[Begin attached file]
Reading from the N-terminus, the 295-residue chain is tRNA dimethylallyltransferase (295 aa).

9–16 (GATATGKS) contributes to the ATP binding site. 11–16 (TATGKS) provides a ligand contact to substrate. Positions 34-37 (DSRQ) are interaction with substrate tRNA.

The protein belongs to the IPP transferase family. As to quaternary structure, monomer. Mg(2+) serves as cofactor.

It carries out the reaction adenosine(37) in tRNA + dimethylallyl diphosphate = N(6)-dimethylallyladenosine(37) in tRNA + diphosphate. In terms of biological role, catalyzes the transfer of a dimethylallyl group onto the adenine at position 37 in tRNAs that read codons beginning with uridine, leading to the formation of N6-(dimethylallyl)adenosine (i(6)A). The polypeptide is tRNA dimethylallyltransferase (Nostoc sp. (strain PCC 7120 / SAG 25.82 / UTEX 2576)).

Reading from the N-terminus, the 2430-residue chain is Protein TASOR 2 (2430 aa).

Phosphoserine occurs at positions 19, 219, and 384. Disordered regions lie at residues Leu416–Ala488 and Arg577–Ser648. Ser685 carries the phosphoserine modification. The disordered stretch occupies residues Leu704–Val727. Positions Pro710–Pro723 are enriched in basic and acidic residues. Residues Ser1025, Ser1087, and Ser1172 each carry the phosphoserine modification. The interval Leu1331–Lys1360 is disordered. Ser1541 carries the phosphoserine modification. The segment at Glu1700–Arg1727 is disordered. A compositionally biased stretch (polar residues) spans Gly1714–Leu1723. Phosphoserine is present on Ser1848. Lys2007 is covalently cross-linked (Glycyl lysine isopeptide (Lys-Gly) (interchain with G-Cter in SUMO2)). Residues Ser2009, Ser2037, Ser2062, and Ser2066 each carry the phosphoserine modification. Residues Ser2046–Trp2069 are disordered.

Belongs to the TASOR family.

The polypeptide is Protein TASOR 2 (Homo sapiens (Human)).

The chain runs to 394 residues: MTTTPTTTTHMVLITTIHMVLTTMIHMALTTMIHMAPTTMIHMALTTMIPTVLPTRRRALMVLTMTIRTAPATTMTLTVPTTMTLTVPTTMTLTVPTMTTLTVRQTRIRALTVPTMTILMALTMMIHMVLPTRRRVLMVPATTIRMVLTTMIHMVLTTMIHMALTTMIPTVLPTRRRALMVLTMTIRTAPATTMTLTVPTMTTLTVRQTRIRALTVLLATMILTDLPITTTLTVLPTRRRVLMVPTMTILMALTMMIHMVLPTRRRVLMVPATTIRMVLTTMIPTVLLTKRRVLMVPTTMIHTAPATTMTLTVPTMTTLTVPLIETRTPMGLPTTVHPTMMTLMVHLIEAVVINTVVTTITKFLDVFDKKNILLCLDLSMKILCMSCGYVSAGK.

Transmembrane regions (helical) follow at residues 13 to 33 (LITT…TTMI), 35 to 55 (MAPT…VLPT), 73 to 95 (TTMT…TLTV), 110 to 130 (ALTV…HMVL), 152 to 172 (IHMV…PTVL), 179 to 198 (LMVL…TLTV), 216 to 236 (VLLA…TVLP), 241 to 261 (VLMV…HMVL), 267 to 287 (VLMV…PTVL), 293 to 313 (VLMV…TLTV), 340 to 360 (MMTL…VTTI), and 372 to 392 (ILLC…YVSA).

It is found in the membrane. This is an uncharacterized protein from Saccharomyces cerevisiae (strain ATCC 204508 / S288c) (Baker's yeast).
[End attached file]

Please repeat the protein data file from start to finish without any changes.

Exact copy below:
Reading from the N-terminus, the 295-residue chain is tRNA dimethylallyltransferase (295 aa).

9–16 (GATATGKS) contributes to the ATP binding site. 11–16 (TATGKS) provides a ligand contact to substrate. Positions 34-37 (DSRQ) are interaction with substrate tRNA.

The protein belongs to the IPP transferase family. As to quaternary structure, monomer. Mg(2+) serves as cofactor.

It carries out the reaction adenosine(37) in tRNA + dimethylallyl diphosphate = N(6)-dimethylallyladenosine(37) in tRNA + diphosphate. In terms of biological role, catalyzes the transfer of a dimethylallyl group onto the adenine at position 37 in tRNAs that read codons beginning with uridine, leading to the formation of N6-(dimethylallyl)adenosine (i(6)A). The polypeptide is tRNA dimethylallyltransferase (Nostoc sp. (strain PCC 7120 / SAG 25.82 / UTEX 2576)).

Reading from the N-terminus, the 2430-residue chain is Protein TASOR 2 (2430 aa).

Phosphoserine occurs at positions 19, 219, and 384. Disordered regions lie at residues Leu416–Ala488 and Arg577–Ser648. Ser685 carries the phosphoserine modification. The disordered stretch occupies residues Leu704–Val727. Positions Pro710–Pro723 are enriched in basic and acidic residues. Residues Ser1025, Ser1087, and Ser1172 each carry the phosphoserine modification. The interval Leu1331–Lys1360 is disordered. Ser1541 carries the phosphoserine modification. The segment at Glu1700–Arg1727 is disordered. A compositionally biased stretch (polar residues) spans Gly1714–Leu1723. Phosphoserine is present on Ser1848. Lys2007 is covalently cross-linked (Glycyl lysine isopeptide (Lys-Gly) (interchain with G-Cter in SUMO2)). Residues Ser2009, Ser2037, Ser2062, and Ser2066 each carry the phosphoserine modification. Residues Ser2046–Trp2069 are disordered.

Belongs to the TASOR family.

The polypeptide is Protein TASOR 2 (Homo sapiens (Human)).

The chain runs to 394 residues: MTTTPTTTTHMVLITTIHMVLTTMIHMALTTMIHMAPTTMIHMALTTMIPTVLPTRRRALMVLTMTIRTAPATTMTLTVPTTMTLTVPTTMTLTVPTMTTLTVRQTRIRALTVPTMTILMALTMMIHMVLPTRRRVLMVPATTIRMVLTTMIHMVLTTMIHMALTTMIPTVLPTRRRALMVLTMTIRTAPATTMTLTVPTMTTLTVRQTRIRALTVLLATMILTDLPITTTLTVLPTRRRVLMVPTMTILMALTMMIHMVLPTRRRVLMVPATTIRMVLTTMIPTVLLTKRRVLMVPTTMIHTAPATTMTLTVPTMTTLTVPLIETRTPMGLPTTVHPTMMTLMVHLIEAVVINTVVTTITKFLDVFDKKNILLCLDLSMKILCMSCGYVSAGK.

Transmembrane regions (helical) follow at residues 13 to 33 (LITT…TTMI), 35 to 55 (MAPT…VLPT), 73 to 95 (TTMT…TLTV), 110 to 130 (ALTV…HMVL), 152 to 172 (IHMV…PTVL), 179 to 198 (LMVL…TLTV), 216 to 236 (VLLA…TVLP), 241 to 261 (VLMV…HMVL), 267 to 287 (VLMV…PTVL), 293 to 313 (VLMV…TLTV), 340 to 360 (MMTL…VTTI), and 372 to 392 (ILLC…YVSA).

It is found in the membrane. This is an uncharacterized protein from Saccharomyces cerevisiae (strain ATCC 204508 / S288c) (Baker's yeast).